"Simple Premise" Sci-Fi From Some Masters of Science Fiction

shelved under Sci Fi & Fantasy

Science fiction is a genre that presents challenges for those wanting to try it out: rife with far-flung adventures spanning multi-book series, new sci-fi readers can feel overwhelmed by the scope of characters, plot lines, and complicated technologies presented by even the best of writers. The following list presents ten standalone sci-fi books, by established and rising masters of science fiction, that allows a new reader access to the fantastic new ideas enjoyed by millions of readers.


Pebble in the Sky

by Isaac Asimov

Though technically part of Asimov’s “Galactic Empire” novels, this debut novel stands out on its premise that a retired tailor in 1949 finds out that Earth is only one of 200 million worlds, and they don’t really like us. Asimov is one of the true grandmasters of science fiction, and readers can continue with the “Robot” and “Foundation” series.


Stranger in a Strange Land

by Robert A. Heinlein

Another science fiction grandmaster, Heinlein’s prolific writing is exemplified by “Stranger.” A young man, a final survivor of a failed Martian mission and raised in the culture of Martians, comes to Earth for the first time. Culture shock, mind expansion, and cultism ensue.


Childhood's End

by Arthur C. Clarke

Clarke’s storytelling is fairly direct, uncomplicated, but delightfully presents innovative ideas (he did invent the means for satellite communications, after all). In “Childhood’s End,” humanity evolves from an inert species after alien Overlords eliminate poverty, war, and disease to one taking its rightful place in the universe — all without the “V”-style rebellion.


The Left Hand of Darkness

by Ursula K. Le Guin

Le Guin is one of the pioneering female authors in science fiction. Always insightful with deep characters, she consistently puts the social science into science fiction. Told from the perspective of an off-world emissary, Le Guin deftly explores a social complications of bringing an isolated race of “ambisexual” humans back into the galactic political fold.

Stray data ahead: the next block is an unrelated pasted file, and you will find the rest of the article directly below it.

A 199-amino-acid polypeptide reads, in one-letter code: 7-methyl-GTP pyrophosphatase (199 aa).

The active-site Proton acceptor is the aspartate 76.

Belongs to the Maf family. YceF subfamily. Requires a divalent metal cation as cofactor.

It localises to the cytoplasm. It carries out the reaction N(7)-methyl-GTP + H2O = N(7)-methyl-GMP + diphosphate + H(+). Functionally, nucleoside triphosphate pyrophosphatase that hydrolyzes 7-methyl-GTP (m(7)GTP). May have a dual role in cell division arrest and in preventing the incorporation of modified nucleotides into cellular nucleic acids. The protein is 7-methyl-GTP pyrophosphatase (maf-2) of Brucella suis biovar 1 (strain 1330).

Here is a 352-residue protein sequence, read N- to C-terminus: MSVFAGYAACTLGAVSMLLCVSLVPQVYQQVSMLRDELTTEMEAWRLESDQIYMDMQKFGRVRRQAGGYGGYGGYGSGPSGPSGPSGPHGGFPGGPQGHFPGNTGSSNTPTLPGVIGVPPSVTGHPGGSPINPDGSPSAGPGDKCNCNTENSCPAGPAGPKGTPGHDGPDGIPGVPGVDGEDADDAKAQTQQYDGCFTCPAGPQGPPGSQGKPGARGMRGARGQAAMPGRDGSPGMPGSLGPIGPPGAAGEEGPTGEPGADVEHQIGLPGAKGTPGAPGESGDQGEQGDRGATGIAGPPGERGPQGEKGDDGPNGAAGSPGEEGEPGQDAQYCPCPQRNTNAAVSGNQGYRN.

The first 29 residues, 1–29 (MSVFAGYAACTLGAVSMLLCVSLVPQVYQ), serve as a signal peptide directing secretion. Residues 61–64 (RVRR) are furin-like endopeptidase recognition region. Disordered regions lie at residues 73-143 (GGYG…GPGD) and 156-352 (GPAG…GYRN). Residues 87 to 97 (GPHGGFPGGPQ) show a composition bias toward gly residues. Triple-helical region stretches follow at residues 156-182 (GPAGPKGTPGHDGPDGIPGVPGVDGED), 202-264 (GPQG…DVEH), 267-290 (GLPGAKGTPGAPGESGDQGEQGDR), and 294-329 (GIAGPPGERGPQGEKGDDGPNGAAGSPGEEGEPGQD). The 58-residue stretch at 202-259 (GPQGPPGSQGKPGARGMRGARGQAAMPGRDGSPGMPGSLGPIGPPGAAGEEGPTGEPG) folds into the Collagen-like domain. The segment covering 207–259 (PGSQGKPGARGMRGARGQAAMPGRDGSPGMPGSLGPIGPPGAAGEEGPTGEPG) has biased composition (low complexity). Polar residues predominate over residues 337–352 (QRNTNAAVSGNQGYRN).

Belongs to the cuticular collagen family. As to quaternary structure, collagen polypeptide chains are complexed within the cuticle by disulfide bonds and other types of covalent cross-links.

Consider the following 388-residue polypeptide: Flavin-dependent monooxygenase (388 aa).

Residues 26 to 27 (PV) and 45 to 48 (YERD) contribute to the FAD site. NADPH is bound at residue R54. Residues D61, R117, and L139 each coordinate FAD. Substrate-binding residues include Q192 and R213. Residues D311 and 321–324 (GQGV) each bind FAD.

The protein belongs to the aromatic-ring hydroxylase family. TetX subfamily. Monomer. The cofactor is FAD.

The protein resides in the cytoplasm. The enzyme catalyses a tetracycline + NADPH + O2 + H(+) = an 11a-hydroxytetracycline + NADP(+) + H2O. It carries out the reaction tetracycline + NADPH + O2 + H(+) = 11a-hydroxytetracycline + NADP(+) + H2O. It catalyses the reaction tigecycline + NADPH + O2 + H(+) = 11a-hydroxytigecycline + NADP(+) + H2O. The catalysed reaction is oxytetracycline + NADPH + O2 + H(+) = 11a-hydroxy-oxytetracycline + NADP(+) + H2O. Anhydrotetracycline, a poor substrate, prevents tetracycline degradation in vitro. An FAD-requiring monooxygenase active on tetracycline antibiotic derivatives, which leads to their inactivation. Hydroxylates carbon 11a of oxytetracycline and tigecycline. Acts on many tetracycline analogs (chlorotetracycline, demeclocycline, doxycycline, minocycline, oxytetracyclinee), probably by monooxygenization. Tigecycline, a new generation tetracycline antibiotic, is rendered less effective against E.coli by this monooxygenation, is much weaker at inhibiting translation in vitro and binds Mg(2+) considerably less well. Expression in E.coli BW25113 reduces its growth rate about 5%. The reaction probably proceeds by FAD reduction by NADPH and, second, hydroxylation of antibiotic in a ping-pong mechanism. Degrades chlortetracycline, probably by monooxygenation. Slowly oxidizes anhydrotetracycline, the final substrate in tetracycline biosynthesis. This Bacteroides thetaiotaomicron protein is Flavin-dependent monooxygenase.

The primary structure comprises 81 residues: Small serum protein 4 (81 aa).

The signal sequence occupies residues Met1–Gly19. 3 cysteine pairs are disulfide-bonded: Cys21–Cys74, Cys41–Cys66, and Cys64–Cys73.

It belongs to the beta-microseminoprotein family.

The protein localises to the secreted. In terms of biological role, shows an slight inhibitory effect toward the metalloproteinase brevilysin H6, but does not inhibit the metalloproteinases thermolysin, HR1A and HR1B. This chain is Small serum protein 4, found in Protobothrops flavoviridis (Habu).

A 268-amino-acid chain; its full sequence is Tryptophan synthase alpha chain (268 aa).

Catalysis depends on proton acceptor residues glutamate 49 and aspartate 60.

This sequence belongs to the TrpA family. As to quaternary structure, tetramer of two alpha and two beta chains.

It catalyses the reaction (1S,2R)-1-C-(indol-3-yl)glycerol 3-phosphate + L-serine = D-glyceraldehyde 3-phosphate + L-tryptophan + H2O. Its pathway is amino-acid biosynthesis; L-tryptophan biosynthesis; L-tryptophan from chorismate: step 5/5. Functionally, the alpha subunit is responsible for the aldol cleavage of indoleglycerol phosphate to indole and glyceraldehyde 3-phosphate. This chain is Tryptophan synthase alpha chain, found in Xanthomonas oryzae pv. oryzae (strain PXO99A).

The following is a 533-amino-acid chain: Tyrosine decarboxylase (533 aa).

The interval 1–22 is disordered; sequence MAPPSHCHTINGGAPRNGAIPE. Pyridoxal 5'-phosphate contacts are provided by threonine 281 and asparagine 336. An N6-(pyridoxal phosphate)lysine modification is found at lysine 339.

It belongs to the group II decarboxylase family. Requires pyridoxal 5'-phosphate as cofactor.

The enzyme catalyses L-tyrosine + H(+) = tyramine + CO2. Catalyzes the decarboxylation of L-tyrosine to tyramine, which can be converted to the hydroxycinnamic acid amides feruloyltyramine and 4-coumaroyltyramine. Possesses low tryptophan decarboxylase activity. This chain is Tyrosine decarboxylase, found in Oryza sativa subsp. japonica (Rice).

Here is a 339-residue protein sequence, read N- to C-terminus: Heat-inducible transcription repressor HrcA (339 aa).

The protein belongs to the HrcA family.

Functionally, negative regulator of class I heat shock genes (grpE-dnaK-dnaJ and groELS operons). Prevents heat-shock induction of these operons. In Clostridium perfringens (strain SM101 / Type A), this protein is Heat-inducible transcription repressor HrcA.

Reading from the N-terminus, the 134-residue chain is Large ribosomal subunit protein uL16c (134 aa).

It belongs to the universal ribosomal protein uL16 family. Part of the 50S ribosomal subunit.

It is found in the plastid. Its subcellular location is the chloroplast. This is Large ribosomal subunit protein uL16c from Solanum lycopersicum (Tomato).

by John Sladek

A rare, though thoroughly worthwhile, book indeed. Building on some premises set forth by Asimov which permeate throughout science fiction, Sladek’s novel wittily explores what happens when good robots go bad. A consistently humorous science fiction novel with a well told story is hard to find (“Hitchhiker’s Guide to the Galaxy” being one of the few outstanding examples).


A Canticle for Leibowitz

by Walter M. Miller Jr.

What happens when one of the holiest relics in a post-apocalyptic Utah monastery is a pre-apocalyptic engineer’s shopping list? “Leibowitz” explores religion, knowledge, and the cycles of civilization in the face of war and ignorance.


Calculating God

by Robert J. Sawyer

To me, Robert J. Sawyer writes the ideal science fiction today: strong stories based on humble beginnings, manageable character list of relatively everyday people in extraordinary circumstances and thought-provoking “what if” situations. In “Calculating God,” Sawyer asks what happens when an alien expedition comes to Earth for help proving the existence of God, and only a paleontologist may hold the answer. This is one of the few books I’ve read so many times (planes, trains, waiting rooms, rainy days) that I’ve had to buy a second copy. Sawyer consistently writes award-winning science fiction, and is a reliable pick among current writers.



by Neal Stephenson

This is probably the most daunting of the books on this list (because of its length and techno-talk), but also one of a handful of science fiction novels written in the last 15 years that will endure. Stephenson, well known for his contributions in “cyberpunk” circles of the genre, tells a story of cryptography from two perspectives: World War II Enigma code breaking agents and their current-day data-crunching grandchildren. Both stories tell a winding tale of a final unbroken Nazi code that holds the secrets of treasure and knowledge, and also the high-stakes of work of cryptography and secrecy.



by Michael Flynn

What if a historian and physicist jointly determine a Black Plague-era German village that should still exist does not? I’ll leave you to read it to find out, but all I can say is that I loved this book and have since read anything of Flynn’s I can get my hands on.


Muse of Fire

by Dan Simmons

Simmons is well known for other, grander books (“Hyperion,” “Olympus,” “The Terror,” “Drood,” and so on), but this novella captures his gifted storytelling that may inspire further reading. Humanity is enslaved and slated for termination. Can a band of Shakespearean actors convince their hierarchy of overlords that there is something redeeming in humanity?